It's been less than a week since I launched The Human, Earth Project. I was a little nervous in the beginning, because I've never done anything like this before, and didn't know what would happen, but over the past six days I've had a huge outpouring of support via email, Facebook message, on the Facebook page and via contributions to the Indiegogo site. Every day, dozens more people have been visiting The Human, Earth Project website, watching the video, and starting to follow the project on Facebook: it's been a very exciting thing to witness and be a part of.
I've heard from a lot of people who also knew my Hmong friend M in Vietnam, and many have contributed new pieces of information to the jigsaw I'm currently trying to assemble, to understand what's happened to her, and what might best be done to try and bring her home to her family. Some of those people were in Vietnam while I was there, many others I've never met, and all want to do their part to help.
I've been contacted by an English girl who was living in Vietnam when M went missing. She began some investigations of her own, spoke to M's family, and has documents and information which are sure to be of use in trying to find her.
I've also been speaking to an American who was in Vietnam while I was there. He spent two years living amongst the Hmong, speaks their language fluently, and may be able to come and help me in my search once I reach Vietnam, which would be of enormous assistance.
I've also been in touch with a Dutch friend I knew while living in Vietnam, who has recently returned from another trip there. He's confirmed what I'd already feared, that another Hmong friend of mine, P, was also taken. Here's a photo of P, M and myself:
But there's good news, too: there are Hmong girls who have managed to escape and return from China. It seems that they were taken not too far across the border, into China's Yunnan province, and forced into marriage. I'm told this happened to M's own sister, and it gives hope. It suggests that girls like M and P have not been taken very far, and are more likely to have been sold as wives, rather than prostitutes. But there are many pieces of the story still to fall into place...
Another story currently unraveling is that of another good friend of mine, in Malaysia. While not one of my portrait subjects, she's someone who's been a great inspiration, who I'd like to introduce to you in the course of my journey. Yesterday she was rushed into hospital and today will be undergoing emergency surgery for a brain tumour.
When I began the crowdfunding campaign, I had two options: fixed or flexible funding. Taking the fixed funding option would mean the project would only go ahead if I reached my target. Instead I chose flexible funding, which means I committed myself to undertaking the project from the moment I received my first contribution, three minutes into the campaign. Whatever happens now, I will be returning to Asia, and doing what I can to find the people in the photographs. The only question is how, and how much support I have to make this project a success.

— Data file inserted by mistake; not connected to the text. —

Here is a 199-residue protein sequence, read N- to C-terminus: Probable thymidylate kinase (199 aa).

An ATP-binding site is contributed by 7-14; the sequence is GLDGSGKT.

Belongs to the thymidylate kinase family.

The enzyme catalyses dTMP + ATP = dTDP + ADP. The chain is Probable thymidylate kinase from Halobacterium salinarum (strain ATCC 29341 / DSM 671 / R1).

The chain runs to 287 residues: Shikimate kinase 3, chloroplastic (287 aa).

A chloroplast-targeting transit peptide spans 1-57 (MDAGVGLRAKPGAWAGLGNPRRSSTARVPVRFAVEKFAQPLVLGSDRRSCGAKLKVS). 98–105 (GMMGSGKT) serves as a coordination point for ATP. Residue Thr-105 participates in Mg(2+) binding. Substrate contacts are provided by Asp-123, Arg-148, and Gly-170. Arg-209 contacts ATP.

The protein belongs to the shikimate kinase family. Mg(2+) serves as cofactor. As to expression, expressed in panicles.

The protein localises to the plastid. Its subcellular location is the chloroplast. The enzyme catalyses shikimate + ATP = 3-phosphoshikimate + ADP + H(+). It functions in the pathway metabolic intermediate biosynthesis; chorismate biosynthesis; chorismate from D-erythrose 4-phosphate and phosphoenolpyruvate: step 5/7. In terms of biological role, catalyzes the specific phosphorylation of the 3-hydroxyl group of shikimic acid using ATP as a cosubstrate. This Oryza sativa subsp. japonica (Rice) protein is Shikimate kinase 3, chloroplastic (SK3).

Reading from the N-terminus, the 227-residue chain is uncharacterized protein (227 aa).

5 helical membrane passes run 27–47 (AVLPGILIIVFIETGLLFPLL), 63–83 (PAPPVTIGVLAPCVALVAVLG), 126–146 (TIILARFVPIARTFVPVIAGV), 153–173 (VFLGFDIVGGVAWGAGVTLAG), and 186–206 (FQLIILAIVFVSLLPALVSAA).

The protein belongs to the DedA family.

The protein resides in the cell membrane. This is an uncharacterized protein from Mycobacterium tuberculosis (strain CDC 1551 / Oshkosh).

This week I've received from Australia my guidebook to Southeast Asia which I carried for two years, and which will guide me again for the first four months of my journey. Its pages are filled with little maps and clues I left myself, which will be invaluable in retracing my steps and finding the people in the photographs.
At the moment, I'm working to expand The Human, Earth Project website. Over the coming days I'll be adding a feedback page, to share some of the amazing messages I've received. I'll be adding images of my previous book of travel photography, for those who haven't yet seen it. I'll also be working to expand the campaign to other visually-oriented social media sites, such as Imgur and Pinterest. I'd like to thank my brothers, Nick and Will, who have both been of great help with this side of the project.
In the first days of the campaign, people reported issues with trying to contribute through the Indiegogo website. There haven't been any problems reported for several days now, and I'm doing all I can to get the word out there. If you know anyone who might be interested in following, or contributing to, the project, please let them know, and if you're interested in contributing something of your own, please do. Every bit counts, and brings us that much closer to making the project a success.
Thanks again for all your support!